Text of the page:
Search advertising is a marketing technique that involves placing digital advertisements inside search engine results. Companies that run search advertising campaigns pay a small fee each time someone clicks on one of their ads. Having the ability to bid on keywords, so ads appear when people are looking for a specific product or service, is a powerful tool for today’s business advertisers.


In this article, we’re discussing how search advertising works and diving into the technical industry terms you’re most likely to hear from ‘in the know’ marketers.



What is Search Advertising and Why is it Important?


Broadly speaking, search advertising is a method of using ads that show up when an internet user searches for specific keywords or phrases while looking for a product or service. 


The beauty of search advertising is that your brand is creating advertisements based on keywords that potential consumers are searching for, so your ads represent whatever a customer intended to research, particularly when ads are optimized for local intent. In our experience, this is a frequent way that multi-location brands choose to advertise, because they know they can achieve greater reach with a keyword-based strategy. 


Search advertising can be applied across various channels. Because it is based on keyword combinations, the success of the advertisement depends on how much budget is being allocated to keyword targeting. 


Before you start selecting keywords to trigger your search ads, you must understand how to measure the success of those keywords in your search advertising efforts. Here are some tactics and metrics related to search advertising that all successful digital marketers must master before implementing a campaign. 



Tips for Measuring the Success of Your Advertising Campaigns 


  • Negative Keywords 

A negative keyword is a word or phrase that allows your brand to filter out who your ads will be displayed to on search engine results pages (SERPs). Negative keywords are an essential part of any search advertising campaign. After you have decided that a term is irrelevant to your campaign, you can add that term as a negative keyword. When you implement negative keywords in your search advertising campaigns, irrelevant impressions will drop and your click-through rate (CTR) will increase.


  • Long-Tail Keywords 


Long-tail keywords are specific keyword phrases that consumers are more likely to search for as they get further down the purchase funnel. These niche keywords usually consist of two to five words specific to your business. With shorter general keywords, competition to get the highest bid is fierce and you may not be attracting the correct audience. Since long-tail keywords are more targeted, they will draw less traffic to your website. However, the traffic that these keywords do bring in will be more closely aligned with the services you offer. 


  • CPC (Cost-Per-Click)


In the CPC payment model, advertisers pay each time a user clicks on their advertisement. Success with CPC advertising depends on two things: Your “bid” (the amount you are willing to pay if someone clicks your ad) and your actual ad price (what you’re paying as a result of the ad auction).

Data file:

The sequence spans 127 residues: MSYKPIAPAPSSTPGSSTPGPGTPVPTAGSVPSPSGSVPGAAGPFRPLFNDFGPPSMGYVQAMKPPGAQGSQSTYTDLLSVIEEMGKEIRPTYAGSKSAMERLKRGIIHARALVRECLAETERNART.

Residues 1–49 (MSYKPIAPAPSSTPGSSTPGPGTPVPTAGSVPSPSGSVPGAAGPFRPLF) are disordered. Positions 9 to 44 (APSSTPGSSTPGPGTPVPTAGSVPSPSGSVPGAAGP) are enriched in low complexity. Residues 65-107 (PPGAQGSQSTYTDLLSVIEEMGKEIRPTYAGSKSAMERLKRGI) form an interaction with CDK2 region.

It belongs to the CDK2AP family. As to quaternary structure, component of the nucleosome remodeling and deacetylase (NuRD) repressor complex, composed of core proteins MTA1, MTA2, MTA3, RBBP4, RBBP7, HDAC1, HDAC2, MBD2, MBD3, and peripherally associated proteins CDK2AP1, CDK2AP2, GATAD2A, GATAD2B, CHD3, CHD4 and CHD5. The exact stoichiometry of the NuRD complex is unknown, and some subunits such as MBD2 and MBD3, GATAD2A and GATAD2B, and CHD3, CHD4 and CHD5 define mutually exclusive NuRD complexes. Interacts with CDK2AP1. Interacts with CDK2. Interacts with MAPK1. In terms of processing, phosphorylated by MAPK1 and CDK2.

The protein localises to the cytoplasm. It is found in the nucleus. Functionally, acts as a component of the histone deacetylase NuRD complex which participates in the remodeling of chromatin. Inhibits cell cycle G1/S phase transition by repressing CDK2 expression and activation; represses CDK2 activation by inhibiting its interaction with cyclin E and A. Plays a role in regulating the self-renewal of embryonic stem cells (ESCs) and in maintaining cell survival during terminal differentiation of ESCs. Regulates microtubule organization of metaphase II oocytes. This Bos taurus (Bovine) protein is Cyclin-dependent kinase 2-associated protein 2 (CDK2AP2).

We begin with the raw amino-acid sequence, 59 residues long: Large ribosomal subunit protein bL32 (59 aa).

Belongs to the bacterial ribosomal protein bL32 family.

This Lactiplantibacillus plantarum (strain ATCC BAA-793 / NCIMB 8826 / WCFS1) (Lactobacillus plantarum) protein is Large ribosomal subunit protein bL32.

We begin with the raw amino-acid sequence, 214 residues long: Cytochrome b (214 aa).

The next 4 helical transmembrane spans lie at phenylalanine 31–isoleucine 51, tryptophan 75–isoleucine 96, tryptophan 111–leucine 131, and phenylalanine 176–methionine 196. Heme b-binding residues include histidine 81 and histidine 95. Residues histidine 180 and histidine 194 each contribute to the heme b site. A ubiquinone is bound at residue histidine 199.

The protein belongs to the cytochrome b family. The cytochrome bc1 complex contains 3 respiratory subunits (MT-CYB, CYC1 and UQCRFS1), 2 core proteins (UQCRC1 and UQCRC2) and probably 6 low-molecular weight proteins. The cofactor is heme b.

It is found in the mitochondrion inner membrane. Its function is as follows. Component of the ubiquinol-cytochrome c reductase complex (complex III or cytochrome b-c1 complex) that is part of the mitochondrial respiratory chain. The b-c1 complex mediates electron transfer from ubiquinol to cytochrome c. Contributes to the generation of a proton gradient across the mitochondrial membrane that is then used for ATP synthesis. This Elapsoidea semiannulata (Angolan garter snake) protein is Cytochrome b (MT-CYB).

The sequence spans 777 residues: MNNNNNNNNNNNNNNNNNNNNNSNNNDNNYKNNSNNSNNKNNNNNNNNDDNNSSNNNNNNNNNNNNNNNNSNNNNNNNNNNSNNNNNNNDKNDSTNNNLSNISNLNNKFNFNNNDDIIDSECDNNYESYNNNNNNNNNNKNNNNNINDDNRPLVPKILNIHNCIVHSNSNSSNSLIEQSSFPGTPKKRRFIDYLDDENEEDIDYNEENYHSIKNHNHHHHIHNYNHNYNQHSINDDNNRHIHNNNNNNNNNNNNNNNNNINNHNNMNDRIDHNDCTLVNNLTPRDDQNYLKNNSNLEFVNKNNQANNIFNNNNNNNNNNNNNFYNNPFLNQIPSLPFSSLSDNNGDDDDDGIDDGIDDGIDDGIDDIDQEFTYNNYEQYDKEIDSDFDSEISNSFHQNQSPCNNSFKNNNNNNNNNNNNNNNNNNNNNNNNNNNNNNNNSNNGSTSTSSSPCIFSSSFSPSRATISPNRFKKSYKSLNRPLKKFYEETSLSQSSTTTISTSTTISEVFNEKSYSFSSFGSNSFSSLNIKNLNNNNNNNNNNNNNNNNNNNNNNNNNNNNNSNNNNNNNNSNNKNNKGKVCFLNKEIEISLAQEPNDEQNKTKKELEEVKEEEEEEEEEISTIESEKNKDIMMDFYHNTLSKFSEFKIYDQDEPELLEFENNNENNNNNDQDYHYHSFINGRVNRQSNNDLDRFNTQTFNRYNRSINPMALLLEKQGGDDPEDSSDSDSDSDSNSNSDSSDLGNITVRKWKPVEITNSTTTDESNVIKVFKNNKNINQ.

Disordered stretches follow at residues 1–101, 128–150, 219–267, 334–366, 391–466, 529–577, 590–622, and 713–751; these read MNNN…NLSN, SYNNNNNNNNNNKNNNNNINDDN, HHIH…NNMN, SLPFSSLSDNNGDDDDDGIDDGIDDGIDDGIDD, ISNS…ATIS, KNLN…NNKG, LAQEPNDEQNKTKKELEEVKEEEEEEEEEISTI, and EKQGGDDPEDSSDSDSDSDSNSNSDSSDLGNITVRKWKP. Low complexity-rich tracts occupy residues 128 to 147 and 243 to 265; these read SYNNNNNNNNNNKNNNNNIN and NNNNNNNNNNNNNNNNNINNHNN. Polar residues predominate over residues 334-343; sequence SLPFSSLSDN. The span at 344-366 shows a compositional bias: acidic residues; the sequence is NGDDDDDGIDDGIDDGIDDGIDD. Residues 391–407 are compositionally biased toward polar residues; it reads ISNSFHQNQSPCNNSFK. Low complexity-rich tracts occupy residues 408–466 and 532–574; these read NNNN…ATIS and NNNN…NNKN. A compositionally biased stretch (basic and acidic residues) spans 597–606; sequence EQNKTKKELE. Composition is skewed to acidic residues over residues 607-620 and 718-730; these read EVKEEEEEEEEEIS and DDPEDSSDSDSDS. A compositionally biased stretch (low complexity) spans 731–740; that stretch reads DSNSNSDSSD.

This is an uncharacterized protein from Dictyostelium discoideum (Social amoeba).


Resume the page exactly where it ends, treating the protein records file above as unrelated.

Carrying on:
In Google AdWords, CPC is calculated by taking the competitor below your position’s ad rank, divided by your quality score. Understanding how CPC is calculated is important, because it helps determine the value of the engagements your ad makes and it shows whether the ad was targeted enough to engage those users who chose to click. The goal with CPC advertising is to get the lowest, most efficient price possible. 


  • PPC (Pay-Per-Click) 


PPC is a metric that measures the cost paid to a host website when a searcher, a) likes or needs a brand’s product or service, and b) clicks the local ad. One important aspect of PPC in search advertising is the need for brands to protect their branded terms. A study found that if a brand is not targeting its branded keywords, it can lose between 10,000 and 60,000 visitors per month to competitors bidding on their branded terms. 


  • CTR (Click-Through-Rate) 


In search advertising, CTR is defined as the ratio of clicks to impressions. In most cases, the higher the CTR the more effective your search advertisement. Use this example provided by Google to help calculate your CTR


  • Contextualization 


By using the most targeted keywords appropriate for your search advertising campaign, your multi-location brand has the opportunity to dominate the competition and drive value to consumers. The effectiveness of contextualization is dependent on the quality and quantity of data that you utilize. Online reviews, user engagement histories, and other localized marketing strategies can help you accurately target keywords to become locally relevant.



Get Started Developing A Winning Search Strategy 


Nearly one-third of consumers use the internet to search for local businesses daily, and 60 percent of consumers do so at least once a week. We understand how critical it is for multi-location brands to develop relevant and targeted location-driven advertising strategies. In order to succeed with localized search advertising, your multi-location business must hit the right people at the right time and utilize keywords to make it onto the first page of search results.


With today’s technology, it’s possible to create localized search advertising campaigns for national brands at scale, and SOCi is here to help. SOCi has a variety of local search tools that can help your multi-location business build a strong local search strategy and dominate the competition. To learn more about SOCi’s localized marketing and advertising solutions for multi-location businesses, click here.

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